July 31, 2010

Trees, Glorious Trees

Another fine day in the redwood forest. Along the way, we shared curvy Kings Mountain Road with what appeared to be a local chapter of the BMW Club. One M3 was stranded on Skyline, more or less off the road (but blocking half of the intersection), hood raised and all four shiny tailpipes silenced. Should you find yourself in a similar situation one day, do turn on your emergency flashers.

It seemed that Kings Mountain was exacting its toll today. On the way down, I passed a motorcyclist walking his machine down the hill. "Wish it had pedals," he remarked.

Bracketed by these breakdowns, we enjoyed our up-and-down day in the trees. My hands started going numb as I descended Star Hill—not from gripping the brakes, but from the chill. I have enjoyed this cool summer.

Waiting for my ride buddies before descending Kings Mountain, I watched a timid Jaguar make the turn from Skyline. By the time we were ready to roll, I had forgotten the sedan ... until I caught him, never taking his foot off his brakes. Descending at his speed was painful, and inhaling goodness-knows-what from his brake pads was unhealthy. Since it was not safe to pass him, I pulled off the road to grow some space between us.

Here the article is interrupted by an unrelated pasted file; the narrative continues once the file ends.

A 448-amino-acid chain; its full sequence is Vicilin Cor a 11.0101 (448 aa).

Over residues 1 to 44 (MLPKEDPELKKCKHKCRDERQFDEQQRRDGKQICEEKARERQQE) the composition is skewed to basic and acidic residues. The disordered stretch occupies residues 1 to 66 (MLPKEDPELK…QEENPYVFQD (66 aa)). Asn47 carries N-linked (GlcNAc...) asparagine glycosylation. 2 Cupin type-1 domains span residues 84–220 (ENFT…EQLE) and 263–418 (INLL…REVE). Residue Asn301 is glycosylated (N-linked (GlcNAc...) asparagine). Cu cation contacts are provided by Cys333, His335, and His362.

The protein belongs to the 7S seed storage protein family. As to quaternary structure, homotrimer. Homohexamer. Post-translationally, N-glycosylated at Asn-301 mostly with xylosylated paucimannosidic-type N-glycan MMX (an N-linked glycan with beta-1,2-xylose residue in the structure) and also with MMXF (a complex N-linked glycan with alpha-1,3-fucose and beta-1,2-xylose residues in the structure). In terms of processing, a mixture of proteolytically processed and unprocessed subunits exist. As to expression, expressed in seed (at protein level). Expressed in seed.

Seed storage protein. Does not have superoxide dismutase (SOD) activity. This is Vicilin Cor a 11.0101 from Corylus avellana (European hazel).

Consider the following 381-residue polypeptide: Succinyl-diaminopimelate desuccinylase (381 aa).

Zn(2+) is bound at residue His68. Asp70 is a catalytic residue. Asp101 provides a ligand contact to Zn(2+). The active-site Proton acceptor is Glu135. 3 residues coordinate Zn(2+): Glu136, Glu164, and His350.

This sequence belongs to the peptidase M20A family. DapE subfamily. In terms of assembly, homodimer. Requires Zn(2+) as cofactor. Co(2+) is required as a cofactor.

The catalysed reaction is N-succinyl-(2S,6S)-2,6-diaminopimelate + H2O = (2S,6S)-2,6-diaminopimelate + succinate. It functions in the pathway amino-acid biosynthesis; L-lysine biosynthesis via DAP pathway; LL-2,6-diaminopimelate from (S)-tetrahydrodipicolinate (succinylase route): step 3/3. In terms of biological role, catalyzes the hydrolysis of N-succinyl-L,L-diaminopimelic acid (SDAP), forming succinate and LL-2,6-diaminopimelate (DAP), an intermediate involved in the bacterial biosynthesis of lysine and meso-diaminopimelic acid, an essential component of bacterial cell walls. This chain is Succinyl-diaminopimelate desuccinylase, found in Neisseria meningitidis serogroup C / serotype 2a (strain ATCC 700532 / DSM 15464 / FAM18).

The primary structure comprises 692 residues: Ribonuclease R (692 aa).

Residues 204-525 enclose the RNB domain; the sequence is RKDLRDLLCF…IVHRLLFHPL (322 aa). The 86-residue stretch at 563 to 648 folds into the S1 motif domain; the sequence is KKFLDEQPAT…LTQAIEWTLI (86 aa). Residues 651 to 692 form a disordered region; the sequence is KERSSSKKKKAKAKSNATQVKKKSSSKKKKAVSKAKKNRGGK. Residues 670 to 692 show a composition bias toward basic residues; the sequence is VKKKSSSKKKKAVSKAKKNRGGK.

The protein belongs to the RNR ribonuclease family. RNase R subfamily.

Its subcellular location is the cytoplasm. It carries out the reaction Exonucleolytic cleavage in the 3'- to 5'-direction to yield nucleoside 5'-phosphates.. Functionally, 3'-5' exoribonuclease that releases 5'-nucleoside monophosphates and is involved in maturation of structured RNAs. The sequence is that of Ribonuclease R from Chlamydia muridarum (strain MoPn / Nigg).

Pausing to regroup at the base of Kings, I smiled when I saw the guys from Plus 3 Network approaching. My Plus 3 vest not only kept me warm today, it earned me three high-fives as they cruised past. "Looks great on you!," one shouted. Orange, yes.

July 24, 2010

The Hamilton Habit

Such an inviting plaza for a summer picnic, don't you think? It happens to be on top of a mountain ...

Having convinced two riding buddies that half is not enough, we rolled out early to climb up to the starting point for today's club ride—which was scheduled to cover only the upper half of Mt. Hamilton. It must be a cool summer if this registers as an appealing ride in late July.

Curiously, the temperature was warmer on the upper slopes. Warm enough to put my ride buddies into some difficulty, I would later learn. Merrily pedaling ahead, exchanging greetings with the many riders who passed me, I was oblivious to their discomfort. [Some friend, I am!]

I arrived at the sharpest, steepest hairpin near the top at just the right moment for a little drama. Two motorcyclists passed me on the approach, and as the second one entered the steep curve, he stalled his bike and went down. The only real injury was to his pride, and likely some regrets about fresh scratches on his BMW. I rounded the corner as he extricated himself from his machine and began the struggle to set it right. In this, I could be of no use; a larger cyclist behind me did stop to lend some muscle to the effort. Raising that beast from a flat surface would be hard enough—now imagine what was required to push it upright with all that weight downhill from the wheels.